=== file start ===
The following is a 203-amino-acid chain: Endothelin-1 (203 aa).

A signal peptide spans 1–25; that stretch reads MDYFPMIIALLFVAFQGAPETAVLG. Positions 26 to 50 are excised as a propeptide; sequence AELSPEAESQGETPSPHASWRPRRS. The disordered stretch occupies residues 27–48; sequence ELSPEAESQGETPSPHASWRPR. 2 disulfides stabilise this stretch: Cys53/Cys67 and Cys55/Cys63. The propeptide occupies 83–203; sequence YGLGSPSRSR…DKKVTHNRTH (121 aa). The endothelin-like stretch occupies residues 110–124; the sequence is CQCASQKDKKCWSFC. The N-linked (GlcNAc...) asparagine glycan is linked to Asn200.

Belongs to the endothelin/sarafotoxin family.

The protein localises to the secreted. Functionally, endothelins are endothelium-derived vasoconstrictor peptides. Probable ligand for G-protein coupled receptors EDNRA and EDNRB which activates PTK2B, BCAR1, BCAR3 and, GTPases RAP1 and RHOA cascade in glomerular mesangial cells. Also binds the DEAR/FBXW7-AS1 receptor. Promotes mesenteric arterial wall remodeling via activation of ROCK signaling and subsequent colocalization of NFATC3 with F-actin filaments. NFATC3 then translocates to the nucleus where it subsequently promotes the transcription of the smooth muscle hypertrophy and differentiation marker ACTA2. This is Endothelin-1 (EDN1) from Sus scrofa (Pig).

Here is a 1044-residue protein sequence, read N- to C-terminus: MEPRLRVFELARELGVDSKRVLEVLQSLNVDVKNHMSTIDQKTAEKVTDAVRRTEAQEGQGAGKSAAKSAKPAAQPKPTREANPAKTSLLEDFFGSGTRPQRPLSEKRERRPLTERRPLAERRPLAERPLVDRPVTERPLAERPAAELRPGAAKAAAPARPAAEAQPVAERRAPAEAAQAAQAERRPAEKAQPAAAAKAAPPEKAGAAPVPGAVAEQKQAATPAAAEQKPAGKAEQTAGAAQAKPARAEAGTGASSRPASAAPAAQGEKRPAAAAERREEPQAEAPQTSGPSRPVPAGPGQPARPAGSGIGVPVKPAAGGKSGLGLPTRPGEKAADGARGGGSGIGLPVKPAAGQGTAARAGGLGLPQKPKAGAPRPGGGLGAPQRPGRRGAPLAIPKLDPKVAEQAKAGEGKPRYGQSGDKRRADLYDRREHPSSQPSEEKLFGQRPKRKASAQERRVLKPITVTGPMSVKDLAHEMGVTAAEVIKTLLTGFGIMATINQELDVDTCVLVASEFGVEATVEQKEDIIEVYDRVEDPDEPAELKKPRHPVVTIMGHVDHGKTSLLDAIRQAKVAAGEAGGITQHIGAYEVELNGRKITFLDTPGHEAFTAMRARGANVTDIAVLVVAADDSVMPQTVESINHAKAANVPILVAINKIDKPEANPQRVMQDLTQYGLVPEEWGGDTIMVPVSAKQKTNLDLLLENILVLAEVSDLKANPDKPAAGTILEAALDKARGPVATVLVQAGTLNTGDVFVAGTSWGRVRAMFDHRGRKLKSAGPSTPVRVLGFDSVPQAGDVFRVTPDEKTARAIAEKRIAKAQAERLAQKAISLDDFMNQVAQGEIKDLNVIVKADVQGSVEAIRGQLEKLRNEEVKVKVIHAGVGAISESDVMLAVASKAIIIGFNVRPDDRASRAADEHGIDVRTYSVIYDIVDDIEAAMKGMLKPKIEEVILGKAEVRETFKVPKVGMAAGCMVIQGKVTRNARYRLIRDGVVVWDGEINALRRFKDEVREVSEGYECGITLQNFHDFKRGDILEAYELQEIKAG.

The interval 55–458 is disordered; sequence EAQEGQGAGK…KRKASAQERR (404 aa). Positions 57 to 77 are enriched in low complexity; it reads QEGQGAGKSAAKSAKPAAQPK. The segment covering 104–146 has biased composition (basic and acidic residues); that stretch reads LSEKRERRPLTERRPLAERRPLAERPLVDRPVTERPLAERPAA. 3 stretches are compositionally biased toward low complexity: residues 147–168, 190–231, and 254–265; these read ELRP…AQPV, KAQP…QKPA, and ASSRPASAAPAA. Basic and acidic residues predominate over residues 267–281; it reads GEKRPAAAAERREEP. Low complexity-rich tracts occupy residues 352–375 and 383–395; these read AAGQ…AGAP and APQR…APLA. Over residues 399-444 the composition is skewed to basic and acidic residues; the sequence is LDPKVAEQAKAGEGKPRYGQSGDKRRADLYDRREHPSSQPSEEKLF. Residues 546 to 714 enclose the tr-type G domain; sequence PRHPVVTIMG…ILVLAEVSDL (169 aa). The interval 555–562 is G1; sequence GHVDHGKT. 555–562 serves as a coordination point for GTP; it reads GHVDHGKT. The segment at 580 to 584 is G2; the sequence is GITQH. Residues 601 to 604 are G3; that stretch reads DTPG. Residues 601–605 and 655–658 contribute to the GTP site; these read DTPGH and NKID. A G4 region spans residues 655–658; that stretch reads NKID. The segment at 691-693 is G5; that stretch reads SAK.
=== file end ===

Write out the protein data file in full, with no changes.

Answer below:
The following is a 203-amino-acid chain: Endothelin-1 (203 aa).

A signal peptide spans 1–25; that stretch reads MDYFPMIIALLFVAFQGAPETAVLG. Positions 26 to 50 are excised as a propeptide; sequence AELSPEAESQGETPSPHASWRPRRS. The disordered stretch occupies residues 27–48; sequence ELSPEAESQGETPSPHASWRPR. 2 disulfides stabilise this stretch: Cys53/Cys67 and Cys55/Cys63. The propeptide occupies 83–203; sequence YGLGSPSRSR…DKKVTHNRTH (121 aa). The endothelin-like stretch occupies residues 110–124; the sequence is CQCASQKDKKCWSFC. The N-linked (GlcNAc...) asparagine glycan is linked to Asn200.

Belongs to the endothelin/sarafotoxin family.

The protein localises to the secreted. Functionally, endothelins are endothelium-derived vasoconstrictor peptides. Probable ligand for G-protein coupled receptors EDNRA and EDNRB which activates PTK2B, BCAR1, BCAR3 and, GTPases RAP1 and RHOA cascade in glomerular mesangial cells. Also binds the DEAR/FBXW7-AS1 receptor. Promotes mesenteric arterial wall remodeling via activation of ROCK signaling and subsequent colocalization of NFATC3 with F-actin filaments. NFATC3 then translocates to the nucleus where it subsequently promotes the transcription of the smooth muscle hypertrophy and differentiation marker ACTA2. This is Endothelin-1 (EDN1) from Sus scrofa (Pig).

Here is a 1044-residue protein sequence, read N- to C-terminus: MEPRLRVFELARELGVDSKRVLEVLQSLNVDVKNHMSTIDQKTAEKVTDAVRRTEAQEGQGAGKSAAKSAKPAAQPKPTREANPAKTSLLEDFFGSGTRPQRPLSEKRERRPLTERRPLAERRPLAERPLVDRPVTERPLAERPAAELRPGAAKAAAPARPAAEAQPVAERRAPAEAAQAAQAERRPAEKAQPAAAAKAAPPEKAGAAPVPGAVAEQKQAATPAAAEQKPAGKAEQTAGAAQAKPARAEAGTGASSRPASAAPAAQGEKRPAAAAERREEPQAEAPQTSGPSRPVPAGPGQPARPAGSGIGVPVKPAAGGKSGLGLPTRPGEKAADGARGGGSGIGLPVKPAAGQGTAARAGGLGLPQKPKAGAPRPGGGLGAPQRPGRRGAPLAIPKLDPKVAEQAKAGEGKPRYGQSGDKRRADLYDRREHPSSQPSEEKLFGQRPKRKASAQERRVLKPITVTGPMSVKDLAHEMGVTAAEVIKTLLTGFGIMATINQELDVDTCVLVASEFGVEATVEQKEDIIEVYDRVEDPDEPAELKKPRHPVVTIMGHVDHGKTSLLDAIRQAKVAAGEAGGITQHIGAYEVELNGRKITFLDTPGHEAFTAMRARGANVTDIAVLVVAADDSVMPQTVESINHAKAANVPILVAINKIDKPEANPQRVMQDLTQYGLVPEEWGGDTIMVPVSAKQKTNLDLLLENILVLAEVSDLKANPDKPAAGTILEAALDKARGPVATVLVQAGTLNTGDVFVAGTSWGRVRAMFDHRGRKLKSAGPSTPVRVLGFDSVPQAGDVFRVTPDEKTARAIAEKRIAKAQAERLAQKAISLDDFMNQVAQGEIKDLNVIVKADVQGSVEAIRGQLEKLRNEEVKVKVIHAGVGAISESDVMLAVASKAIIIGFNVRPDDRASRAADEHGIDVRTYSVIYDIVDDIEAAMKGMLKPKIEEVILGKAEVRETFKVPKVGMAAGCMVIQGKVTRNARYRLIRDGVVVWDGEINALRRFKDEVREVSEGYECGITLQNFHDFKRGDILEAYELQEIKAG.

The interval 55–458 is disordered; sequence EAQEGQGAGK…KRKASAQERR (404 aa). Positions 57 to 77 are enriched in low complexity; it reads QEGQGAGKSAAKSAKPAAQPK. The segment covering 104–146 has biased composition (basic and acidic residues); that stretch reads LSEKRERRPLTERRPLAERRPLAERPLVDRPVTERPLAERPAA. 3 stretches are compositionally biased toward low complexity: residues 147–168, 190–231, and 254–265; these read ELRP…AQPV, KAQP…QKPA, and ASSRPASAAPAA. Basic and acidic residues predominate over residues 267–281; it reads GEKRPAAAAERREEP. Low complexity-rich tracts occupy residues 352–375 and 383–395; these read AAGQ…AGAP and APQR…APLA. Over residues 399-444 the composition is skewed to basic and acidic residues; the sequence is LDPKVAEQAKAGEGKPRYGQSGDKRRADLYDRREHPSSQPSEEKLF. Residues 546 to 714 enclose the tr-type G domain; sequence PRHPVVTIMG…ILVLAEVSDL (169 aa). The interval 555–562 is G1; sequence GHVDHGKT. 555–562 serves as a coordination point for GTP; it reads GHVDHGKT. The segment at 580 to 584 is G2; the sequence is GITQH. Residues 601 to 604 are G3; that stretch reads DTPG. Residues 601–605 and 655–658 contribute to the GTP site; these read DTPGH and NKID. A G4 region spans residues 655–658; that stretch reads NKID. The segment at 691-693 is G5; that stretch reads SAK.